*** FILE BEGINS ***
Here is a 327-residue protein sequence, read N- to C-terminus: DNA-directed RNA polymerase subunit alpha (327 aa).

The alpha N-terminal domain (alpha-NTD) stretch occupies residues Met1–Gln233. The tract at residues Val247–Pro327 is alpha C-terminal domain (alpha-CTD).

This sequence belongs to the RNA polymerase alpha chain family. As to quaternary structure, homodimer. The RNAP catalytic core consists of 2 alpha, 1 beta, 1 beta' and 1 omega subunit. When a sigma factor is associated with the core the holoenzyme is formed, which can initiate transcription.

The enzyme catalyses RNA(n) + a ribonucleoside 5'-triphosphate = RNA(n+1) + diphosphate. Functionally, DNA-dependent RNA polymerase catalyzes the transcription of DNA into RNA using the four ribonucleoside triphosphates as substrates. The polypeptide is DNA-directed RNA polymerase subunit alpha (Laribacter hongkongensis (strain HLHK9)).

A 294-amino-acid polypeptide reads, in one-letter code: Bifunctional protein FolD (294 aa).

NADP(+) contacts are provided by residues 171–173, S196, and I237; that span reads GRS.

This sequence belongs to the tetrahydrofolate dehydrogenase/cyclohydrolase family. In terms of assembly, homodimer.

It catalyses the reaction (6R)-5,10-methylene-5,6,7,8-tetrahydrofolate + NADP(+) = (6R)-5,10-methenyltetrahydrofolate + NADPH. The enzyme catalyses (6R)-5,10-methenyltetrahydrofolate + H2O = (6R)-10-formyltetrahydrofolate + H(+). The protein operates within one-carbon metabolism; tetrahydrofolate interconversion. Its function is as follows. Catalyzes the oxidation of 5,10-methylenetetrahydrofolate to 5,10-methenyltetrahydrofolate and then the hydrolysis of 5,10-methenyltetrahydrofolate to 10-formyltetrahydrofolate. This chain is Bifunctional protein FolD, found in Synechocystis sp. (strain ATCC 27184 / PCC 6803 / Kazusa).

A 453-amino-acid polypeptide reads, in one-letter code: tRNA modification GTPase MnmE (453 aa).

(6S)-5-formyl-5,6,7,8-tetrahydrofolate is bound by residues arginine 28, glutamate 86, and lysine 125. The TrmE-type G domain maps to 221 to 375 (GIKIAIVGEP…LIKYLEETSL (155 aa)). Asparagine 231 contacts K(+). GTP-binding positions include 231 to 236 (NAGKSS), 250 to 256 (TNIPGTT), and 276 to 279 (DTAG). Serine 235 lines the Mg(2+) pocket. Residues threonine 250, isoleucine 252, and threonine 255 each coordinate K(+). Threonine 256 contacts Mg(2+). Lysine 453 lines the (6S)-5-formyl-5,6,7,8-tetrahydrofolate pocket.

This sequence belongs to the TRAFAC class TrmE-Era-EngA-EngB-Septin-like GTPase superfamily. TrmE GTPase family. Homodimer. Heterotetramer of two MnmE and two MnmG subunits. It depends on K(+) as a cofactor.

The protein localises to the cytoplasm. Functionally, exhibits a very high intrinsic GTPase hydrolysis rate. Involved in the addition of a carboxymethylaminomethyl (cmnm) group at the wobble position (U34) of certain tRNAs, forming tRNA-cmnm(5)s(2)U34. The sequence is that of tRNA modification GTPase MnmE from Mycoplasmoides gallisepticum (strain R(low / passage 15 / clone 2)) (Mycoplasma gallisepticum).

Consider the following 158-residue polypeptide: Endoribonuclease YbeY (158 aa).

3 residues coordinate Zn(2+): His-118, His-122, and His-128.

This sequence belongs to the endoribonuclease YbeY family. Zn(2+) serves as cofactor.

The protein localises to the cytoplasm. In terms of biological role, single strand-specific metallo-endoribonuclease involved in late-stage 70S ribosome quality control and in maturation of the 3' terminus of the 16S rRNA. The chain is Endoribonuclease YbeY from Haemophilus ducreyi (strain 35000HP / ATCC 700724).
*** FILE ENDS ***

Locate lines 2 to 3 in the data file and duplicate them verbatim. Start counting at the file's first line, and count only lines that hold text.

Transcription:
The alpha N-terminal domain (alpha-NTD) stretch occupies residues Met1–Gln233. The tract at residues Val247–Pro327 is alpha C-terminal domain (alpha-CTD).

This sequence belongs to the RNA polymerase alpha chain family. As to quaternary structure, homodimer. The RNAP catalytic core consists of 2 alpha, 1 beta, 1 beta' and 1 omega subunit. When a sigma factor is associated with the core the holoenzyme is formed, which can initiate transcription.